Snopes on Ken Olsen

From: Vintage Computer Festival <>
Date: Tue Sep 21 22:05:51 2004

On Tue, 21 Sep 2004, Teo Zenios wrote:

> Video games came out after thousands upon thousands of machines were sold
> and people wanted something to do on them after the initial novelty wore
> off. Did the advertisements for the first computers show people playing
> games on them, or were they hyping the office apps? I wouldn't call the
> Atari 2600's from the 1970's a computer.

>From the beginning, one of the driving forces for having a computer was to
play games. A big reason for the techies and nerds was so they could do
programming without being constrained by time limits. And what did they
programs? GAMES!

> > This is silly and specious. There were PLENTY of uses for a computer in
> > the home back in the 1970s: word processing is just one obvious
> > application. You are over-looking the thousands of unique uses people
> > found for computers at a personal level.
> People didn't program word processors, others did and then sold those
> packages. Just about everyone I knew had a typewriter in the 70's and not a
> home computer. It wasnt untill the C64 in the 80's along with Atari 800s,
> Sinclair and other 8 bit machines that personal computers were sold in the
> millions and had enough memory and storage to be usefull word processors.

The Apple ][ was doing all this by the late 1970s. So were many other
computers on the market at the time. The user base was limited and the
applications were certainly crude, especially compared to today's
standards, but people did use these things in the home, and the trend was
obviously towards more penetration into the home market for these sorts of

If we go back to the original argument by Ken Olsen, which is that there's
no reason to have computers in the home, Ken was not only completely
wrong, but disastrously wrong, as history has proven.

> > That may be, but it didn't stop millions of computers being sold to home
> > users throughout the 1980s. Regardless of what the market was then
> > compared to now (which is a useless comparison) the fact is that people
> > bought computers for the home and used them, whether it was for games or
> > not. And guess what? I'd guess that the same percentage of people who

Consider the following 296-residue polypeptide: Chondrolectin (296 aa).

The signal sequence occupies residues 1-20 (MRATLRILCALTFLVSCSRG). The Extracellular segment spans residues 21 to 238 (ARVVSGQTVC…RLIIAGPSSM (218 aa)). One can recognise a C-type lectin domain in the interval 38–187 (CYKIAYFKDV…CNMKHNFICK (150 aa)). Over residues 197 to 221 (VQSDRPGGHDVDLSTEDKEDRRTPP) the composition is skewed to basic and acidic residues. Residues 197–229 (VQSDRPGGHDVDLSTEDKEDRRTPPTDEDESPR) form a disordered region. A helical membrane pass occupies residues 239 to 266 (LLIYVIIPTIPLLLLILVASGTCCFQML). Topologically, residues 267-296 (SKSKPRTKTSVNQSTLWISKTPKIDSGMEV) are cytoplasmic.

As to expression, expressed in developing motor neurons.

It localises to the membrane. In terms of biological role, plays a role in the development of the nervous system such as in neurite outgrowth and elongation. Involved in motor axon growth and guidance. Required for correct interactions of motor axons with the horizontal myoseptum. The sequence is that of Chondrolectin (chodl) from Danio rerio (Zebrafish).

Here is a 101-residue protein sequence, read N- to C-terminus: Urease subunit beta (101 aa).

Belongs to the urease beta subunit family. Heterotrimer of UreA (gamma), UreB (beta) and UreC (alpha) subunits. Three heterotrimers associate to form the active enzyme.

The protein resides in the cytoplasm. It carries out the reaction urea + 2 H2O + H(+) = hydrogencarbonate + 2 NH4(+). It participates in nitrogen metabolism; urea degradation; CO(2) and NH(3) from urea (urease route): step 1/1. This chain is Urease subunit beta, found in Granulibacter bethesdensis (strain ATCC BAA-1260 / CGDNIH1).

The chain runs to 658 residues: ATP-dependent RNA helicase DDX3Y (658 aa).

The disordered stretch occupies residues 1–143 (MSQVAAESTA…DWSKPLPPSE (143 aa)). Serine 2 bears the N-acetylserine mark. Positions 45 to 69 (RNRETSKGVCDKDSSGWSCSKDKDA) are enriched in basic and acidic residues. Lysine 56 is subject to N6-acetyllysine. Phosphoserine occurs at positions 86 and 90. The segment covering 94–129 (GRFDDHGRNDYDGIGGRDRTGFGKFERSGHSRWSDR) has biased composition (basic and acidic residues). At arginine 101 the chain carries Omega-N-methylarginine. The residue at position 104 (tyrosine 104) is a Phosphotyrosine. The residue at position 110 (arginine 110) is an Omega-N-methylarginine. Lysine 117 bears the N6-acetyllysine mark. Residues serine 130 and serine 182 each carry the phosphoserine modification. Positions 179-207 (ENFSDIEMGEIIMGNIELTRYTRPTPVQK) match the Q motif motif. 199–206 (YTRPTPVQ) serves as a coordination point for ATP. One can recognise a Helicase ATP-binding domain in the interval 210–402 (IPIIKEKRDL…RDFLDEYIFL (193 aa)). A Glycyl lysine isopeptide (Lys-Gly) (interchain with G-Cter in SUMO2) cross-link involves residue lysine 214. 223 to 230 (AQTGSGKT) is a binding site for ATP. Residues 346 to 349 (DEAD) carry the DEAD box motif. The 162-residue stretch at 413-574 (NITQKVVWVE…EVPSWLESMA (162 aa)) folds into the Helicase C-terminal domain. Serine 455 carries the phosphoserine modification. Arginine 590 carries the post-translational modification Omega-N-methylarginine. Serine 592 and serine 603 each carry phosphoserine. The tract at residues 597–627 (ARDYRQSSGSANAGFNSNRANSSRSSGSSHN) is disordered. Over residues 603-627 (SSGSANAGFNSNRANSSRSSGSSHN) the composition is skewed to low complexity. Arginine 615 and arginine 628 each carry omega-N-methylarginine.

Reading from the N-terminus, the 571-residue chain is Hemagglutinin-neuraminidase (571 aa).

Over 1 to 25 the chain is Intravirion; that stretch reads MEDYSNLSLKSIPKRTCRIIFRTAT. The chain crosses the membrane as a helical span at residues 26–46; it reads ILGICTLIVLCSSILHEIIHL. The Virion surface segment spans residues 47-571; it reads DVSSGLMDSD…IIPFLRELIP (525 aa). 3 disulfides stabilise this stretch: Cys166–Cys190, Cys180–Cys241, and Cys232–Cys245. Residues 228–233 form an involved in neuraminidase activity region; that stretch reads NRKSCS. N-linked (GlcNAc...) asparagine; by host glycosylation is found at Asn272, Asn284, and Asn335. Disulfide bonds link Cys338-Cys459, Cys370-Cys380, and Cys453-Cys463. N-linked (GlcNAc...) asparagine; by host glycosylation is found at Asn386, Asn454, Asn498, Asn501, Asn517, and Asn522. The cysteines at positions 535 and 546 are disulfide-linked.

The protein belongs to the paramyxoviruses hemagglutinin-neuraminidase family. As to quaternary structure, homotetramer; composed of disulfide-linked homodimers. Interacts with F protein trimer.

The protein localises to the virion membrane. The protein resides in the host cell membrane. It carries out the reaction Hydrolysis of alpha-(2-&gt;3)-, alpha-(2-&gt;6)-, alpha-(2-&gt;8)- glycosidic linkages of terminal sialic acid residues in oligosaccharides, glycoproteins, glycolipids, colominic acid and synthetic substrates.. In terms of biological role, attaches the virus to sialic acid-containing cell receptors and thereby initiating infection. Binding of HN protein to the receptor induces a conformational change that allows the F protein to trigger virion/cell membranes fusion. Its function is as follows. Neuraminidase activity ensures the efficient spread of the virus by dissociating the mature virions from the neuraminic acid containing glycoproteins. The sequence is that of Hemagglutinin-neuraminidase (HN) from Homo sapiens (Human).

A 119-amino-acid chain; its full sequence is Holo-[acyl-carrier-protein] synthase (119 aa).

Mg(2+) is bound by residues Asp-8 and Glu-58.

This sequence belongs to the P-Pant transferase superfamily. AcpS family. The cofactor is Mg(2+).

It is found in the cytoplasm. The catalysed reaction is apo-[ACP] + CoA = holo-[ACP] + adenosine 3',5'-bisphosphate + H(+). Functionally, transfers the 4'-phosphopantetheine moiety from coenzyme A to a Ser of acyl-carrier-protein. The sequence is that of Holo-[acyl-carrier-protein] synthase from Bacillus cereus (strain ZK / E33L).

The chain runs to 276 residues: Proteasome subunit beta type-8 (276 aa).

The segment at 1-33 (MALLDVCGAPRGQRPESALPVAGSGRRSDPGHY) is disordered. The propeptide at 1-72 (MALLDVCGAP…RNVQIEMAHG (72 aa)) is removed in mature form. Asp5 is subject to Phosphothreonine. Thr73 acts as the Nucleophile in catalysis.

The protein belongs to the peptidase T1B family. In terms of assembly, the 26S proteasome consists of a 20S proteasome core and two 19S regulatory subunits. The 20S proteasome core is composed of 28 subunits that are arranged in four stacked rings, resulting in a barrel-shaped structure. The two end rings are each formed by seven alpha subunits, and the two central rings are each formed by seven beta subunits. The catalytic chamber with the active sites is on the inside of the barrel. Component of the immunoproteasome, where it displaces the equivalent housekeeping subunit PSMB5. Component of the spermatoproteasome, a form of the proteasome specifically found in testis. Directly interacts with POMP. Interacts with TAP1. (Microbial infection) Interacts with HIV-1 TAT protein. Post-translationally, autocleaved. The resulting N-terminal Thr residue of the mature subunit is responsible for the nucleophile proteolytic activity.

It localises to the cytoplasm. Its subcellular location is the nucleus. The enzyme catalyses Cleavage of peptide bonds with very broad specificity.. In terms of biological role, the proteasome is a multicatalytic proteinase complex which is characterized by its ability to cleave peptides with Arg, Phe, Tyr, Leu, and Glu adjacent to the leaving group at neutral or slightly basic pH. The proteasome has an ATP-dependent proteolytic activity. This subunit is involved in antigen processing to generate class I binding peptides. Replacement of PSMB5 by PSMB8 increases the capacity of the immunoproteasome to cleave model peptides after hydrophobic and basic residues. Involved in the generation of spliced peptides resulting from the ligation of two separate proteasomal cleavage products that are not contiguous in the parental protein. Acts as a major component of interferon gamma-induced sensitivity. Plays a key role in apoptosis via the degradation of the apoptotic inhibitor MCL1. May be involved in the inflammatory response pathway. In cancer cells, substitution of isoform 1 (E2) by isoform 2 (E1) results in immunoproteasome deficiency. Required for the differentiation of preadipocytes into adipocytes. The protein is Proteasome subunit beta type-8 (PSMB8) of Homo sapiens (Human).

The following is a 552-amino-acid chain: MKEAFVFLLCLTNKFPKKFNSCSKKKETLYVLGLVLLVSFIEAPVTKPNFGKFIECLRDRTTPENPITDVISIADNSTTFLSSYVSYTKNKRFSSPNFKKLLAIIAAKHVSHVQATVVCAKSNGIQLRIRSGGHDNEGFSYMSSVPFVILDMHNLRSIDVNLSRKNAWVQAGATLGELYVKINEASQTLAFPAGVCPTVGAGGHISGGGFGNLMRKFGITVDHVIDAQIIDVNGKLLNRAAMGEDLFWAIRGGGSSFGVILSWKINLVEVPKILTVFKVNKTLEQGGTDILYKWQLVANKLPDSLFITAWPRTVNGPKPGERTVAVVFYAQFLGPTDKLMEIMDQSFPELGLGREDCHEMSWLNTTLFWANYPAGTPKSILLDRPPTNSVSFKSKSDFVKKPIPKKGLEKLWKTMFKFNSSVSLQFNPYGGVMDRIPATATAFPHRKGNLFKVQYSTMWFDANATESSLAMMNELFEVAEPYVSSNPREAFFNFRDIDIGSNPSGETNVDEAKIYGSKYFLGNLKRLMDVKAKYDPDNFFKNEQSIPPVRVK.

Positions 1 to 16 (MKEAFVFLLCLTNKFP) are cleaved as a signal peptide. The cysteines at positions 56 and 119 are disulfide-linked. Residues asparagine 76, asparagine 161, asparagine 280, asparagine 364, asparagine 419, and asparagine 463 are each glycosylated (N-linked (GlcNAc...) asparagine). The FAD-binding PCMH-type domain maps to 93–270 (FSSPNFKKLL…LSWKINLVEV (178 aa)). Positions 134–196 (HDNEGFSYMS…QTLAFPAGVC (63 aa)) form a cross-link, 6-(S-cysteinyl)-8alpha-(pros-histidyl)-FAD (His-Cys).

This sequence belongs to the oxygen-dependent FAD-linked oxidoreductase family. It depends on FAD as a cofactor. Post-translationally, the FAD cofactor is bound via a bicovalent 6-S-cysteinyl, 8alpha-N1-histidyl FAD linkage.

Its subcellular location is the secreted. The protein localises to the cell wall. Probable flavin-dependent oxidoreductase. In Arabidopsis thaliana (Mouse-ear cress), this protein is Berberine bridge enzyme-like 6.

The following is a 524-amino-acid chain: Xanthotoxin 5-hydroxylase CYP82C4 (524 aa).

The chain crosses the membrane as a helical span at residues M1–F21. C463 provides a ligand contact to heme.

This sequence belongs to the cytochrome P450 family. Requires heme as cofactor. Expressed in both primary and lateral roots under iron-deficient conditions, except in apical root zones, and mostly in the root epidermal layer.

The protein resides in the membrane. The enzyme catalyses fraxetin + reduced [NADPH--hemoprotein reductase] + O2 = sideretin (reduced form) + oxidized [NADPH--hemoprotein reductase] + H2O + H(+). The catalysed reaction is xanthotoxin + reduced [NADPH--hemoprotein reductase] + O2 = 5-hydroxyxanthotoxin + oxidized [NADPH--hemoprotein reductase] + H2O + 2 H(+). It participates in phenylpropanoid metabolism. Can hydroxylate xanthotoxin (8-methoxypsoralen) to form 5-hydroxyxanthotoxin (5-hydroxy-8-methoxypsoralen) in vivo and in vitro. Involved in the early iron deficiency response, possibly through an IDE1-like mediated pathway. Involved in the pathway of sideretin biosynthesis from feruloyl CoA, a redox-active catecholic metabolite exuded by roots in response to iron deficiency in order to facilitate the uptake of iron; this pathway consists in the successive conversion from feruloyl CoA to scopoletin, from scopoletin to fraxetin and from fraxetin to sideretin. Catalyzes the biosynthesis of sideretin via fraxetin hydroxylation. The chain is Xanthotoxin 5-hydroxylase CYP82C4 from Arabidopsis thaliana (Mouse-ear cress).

> > buy computers for their home today as did in the 1980s do so for playing
> > games.
> Why is that a useless comparison (80's to today)? The average user changes

Because today the applications are obvious and evolved, and then there's
the Internet. Back in the 1970s and early 1980s people bought computers
for the home because they heard they could do all sorts of nifty things
with them, and the kids could use them to play games. And people did.

You were comparing the market in the late 1970s to the market of today and
saying this is evidence that computers had no use in the home, which is
just plain wrong. How many cars were sold in the late 1800s and how do
those sales numbers compare to today? Furthermore, what does that say
about how useful or useless cars were for individuals back then?

> alot from the kid who got a computer for gaming and some school papers to
> now where the whole family (grandparents also) uses one for work, games,
> multimedia, and communication. I was just trying to show how things evolved
> beyond what somebody in the 70's thaught the personal computer would be.

But computers back then were also targeted at the whole family for pretty
much all the applications that we use them for today. Look at any early
Apple ad, for example, and you'll see every member of the family
represented with an application mentioned for each one (from the obvious
to the sexist, i.e. "Mom can save her recipes!").

> The user base has steadily increased because of the software makers and
> their ability to come up with new uses for the home computer, along with
> pricing and technology that makes the equipment more powerful and cheaper at
> the same time. Was it obvious to IBM that their first PC would sell in the
> millions? Even if some people had an idea the personal computer would be a
> hit I don't think they ever dreamed of what they would look like in the
> later 20th century.

It was clearly not obvious to IBM that they would be selling in the
millions, but it was clear that there was a market, which is all that
mattered. As it were, they sold around 35,000 PC's by the end of 1981,
five times their expectations. So by 1981, only four years after Ken made
his comment, it became very obvious that computers had a huge future. But
even before then, sales for personal computers were skyrocketing. IBM
only came into the picture after it was obvious they were missing the

Ken was obviously, plainly, painfully, and as I said before, disastrously
wrong. DEC is gone, Apple is not.

Sellam Ismail                                        Vintage Computer Festival
International Man of Intrigue and Danger      
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Received on Tue Sep 21 2004 - 22:05:51 BST

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